Resilience and Motivation for a Burned Out Workforce: Operationalizing Maslow’s Hierarchy of Needs

What a start to 2022! Not even a full week into the new year, we’re reminded of the unprecedented times in which we live. With the most recent COVID-19 surge burnout is expected to continue to increase. Many workers are reporting they feel demotivated to come to work because they’re now doing the jobs of many with no end in sight. While leaders struggle with their own operational and clinical challenges on a daily basis, they have little energy left to be cheerleaders for their teams and struggle on how to keep them coming back to work.

So, how do you motivate a psychosocially and emotionally drained workforce? Leaders can look for answers in motivational psychology. Maslow’s hierarchy of needs describes the basic human needs of health, safety, control, belonging, self worth, and fulfillment, among others. 

Image from: Mcleod, Saul. Maslow’s Hierarchy of Needs. 2007, SimplyPsychology. United Kingdom

The importance placed on different needs and where they fall on an individual’s  hierarchy fluctuates from person to person. However, the core idea that humans have needs that must be met to feel fulfilled and motivated is not a foreign concept. If a child in school is hungry and tired, their physical and emotional state is not conducive to learning. The same can be said for a stressed and exhausted workforce. An individual who is anxious and frustrated by factors at home and work that affect their mental and physical state is unlikely to provide an exceptional experience for their patients, mostly because they don’t have the mental or emotional capacity or time. So what’s the solution?

goShadow data shows that a primary driver and motivator for healthcare staff is their connection with patients. Over 70% of staff responses from a goShadow survey across medical centers worldwide reported that patient satisfaction and knowing that they provided excellent patient care (from the patients’ points of view) were what made them most proud in their roles. The humanistic nature of healthcare is what largely attracts people into this field and is a strength that’s unique to this space. Healthcare workers generally have an inherent need to help people. The solution then is to support staff and create an environment that’s conducive to satisfy that need.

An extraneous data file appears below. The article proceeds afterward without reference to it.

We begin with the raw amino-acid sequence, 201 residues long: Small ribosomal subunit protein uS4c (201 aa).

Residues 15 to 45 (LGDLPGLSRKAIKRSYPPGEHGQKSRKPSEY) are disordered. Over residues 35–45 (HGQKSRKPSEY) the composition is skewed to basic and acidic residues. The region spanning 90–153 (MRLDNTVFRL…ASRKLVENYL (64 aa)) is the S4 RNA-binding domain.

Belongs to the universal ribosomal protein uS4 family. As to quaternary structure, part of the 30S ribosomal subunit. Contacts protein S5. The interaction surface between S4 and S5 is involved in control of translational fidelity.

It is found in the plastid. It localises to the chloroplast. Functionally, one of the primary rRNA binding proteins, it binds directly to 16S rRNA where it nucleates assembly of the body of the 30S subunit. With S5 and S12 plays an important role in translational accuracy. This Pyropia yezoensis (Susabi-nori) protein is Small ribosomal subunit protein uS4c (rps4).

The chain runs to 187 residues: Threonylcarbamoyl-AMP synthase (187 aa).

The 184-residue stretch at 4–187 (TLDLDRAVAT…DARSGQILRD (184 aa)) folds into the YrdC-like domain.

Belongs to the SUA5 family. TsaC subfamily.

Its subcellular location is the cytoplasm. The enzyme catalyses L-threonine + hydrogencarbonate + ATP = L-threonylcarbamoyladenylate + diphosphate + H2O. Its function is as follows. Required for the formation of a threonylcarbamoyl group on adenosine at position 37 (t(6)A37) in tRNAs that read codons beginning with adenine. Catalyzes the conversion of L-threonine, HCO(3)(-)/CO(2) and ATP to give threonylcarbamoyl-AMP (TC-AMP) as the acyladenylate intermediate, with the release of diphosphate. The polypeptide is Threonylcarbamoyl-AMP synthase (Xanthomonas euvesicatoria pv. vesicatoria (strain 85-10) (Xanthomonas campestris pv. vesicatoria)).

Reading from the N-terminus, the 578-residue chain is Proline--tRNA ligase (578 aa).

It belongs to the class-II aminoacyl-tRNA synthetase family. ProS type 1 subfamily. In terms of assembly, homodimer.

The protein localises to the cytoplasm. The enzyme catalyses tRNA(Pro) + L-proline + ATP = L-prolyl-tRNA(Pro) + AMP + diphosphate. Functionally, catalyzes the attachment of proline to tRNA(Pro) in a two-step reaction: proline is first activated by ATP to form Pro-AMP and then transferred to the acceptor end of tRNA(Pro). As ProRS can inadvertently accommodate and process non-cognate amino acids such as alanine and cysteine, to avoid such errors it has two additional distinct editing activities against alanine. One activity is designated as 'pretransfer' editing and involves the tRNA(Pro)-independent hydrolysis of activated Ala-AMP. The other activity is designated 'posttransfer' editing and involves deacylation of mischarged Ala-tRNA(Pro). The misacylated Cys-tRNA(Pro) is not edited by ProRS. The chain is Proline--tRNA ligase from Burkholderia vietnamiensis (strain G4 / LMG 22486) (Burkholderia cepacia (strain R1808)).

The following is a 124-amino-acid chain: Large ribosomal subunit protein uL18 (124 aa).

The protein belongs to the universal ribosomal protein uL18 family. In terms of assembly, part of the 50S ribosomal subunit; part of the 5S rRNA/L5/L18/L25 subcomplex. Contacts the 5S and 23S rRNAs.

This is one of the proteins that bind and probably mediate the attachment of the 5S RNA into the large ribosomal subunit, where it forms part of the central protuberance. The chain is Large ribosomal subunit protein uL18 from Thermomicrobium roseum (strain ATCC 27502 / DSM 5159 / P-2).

How do you physically and emotionally support staff and create a culture that reflects that both staff’s and patients’ needs are heard? Luckily, there are easy-to-implement ways to do this. 

Staff already know what their pain points are on a day to day basis at work. Deep diving into processes, communication, and handoffs as well as using qualitative studies such as shadowing, “What matters to you?,” pulse surveys, employee rounding and team building pin points those pain points and how to solve them. These actions seek and use staff and patient engagement to codesign efficient workflows and patient centered processes real time at the point of care. The more meaningfully engaged staff are, the more they’ll feel valued and that they belong. 

Here are some ideas and mantras to consider for staff wellbeing and patient experience at the start of 2022:

  • Give them back control by making them equal stakeholders and decision makers in what they do. 
  • Make sure their physiological needs are being met outside the workplace, so staff can focus on being in the moment with their patients. 
  • Encourage activities that provide emotional support and listening among teams and vertical structures within organizations. Show that staff voices are heard through actions; there is nothing too small.

The most recent Covid surge has stretched staff thin, after what felt like a moment of recovery. Using the methods mentioned above goShadow has been able to reduce burnout by up to 30%, improve staff engagement, motivation and coordination, all of which culminate in ideal outcomes and experience for patients and staff. 

To achieve these same results goShadow offers free data driven toolkits and resources on our website. To dive deeper into customized tools and implementation, send us an email for a jumpstart consultation!   

Source: Mcleod, S. (2020, December 29). Maslow's Hierarchy of Needs. Retrieved from

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Posted on

January 7, 2022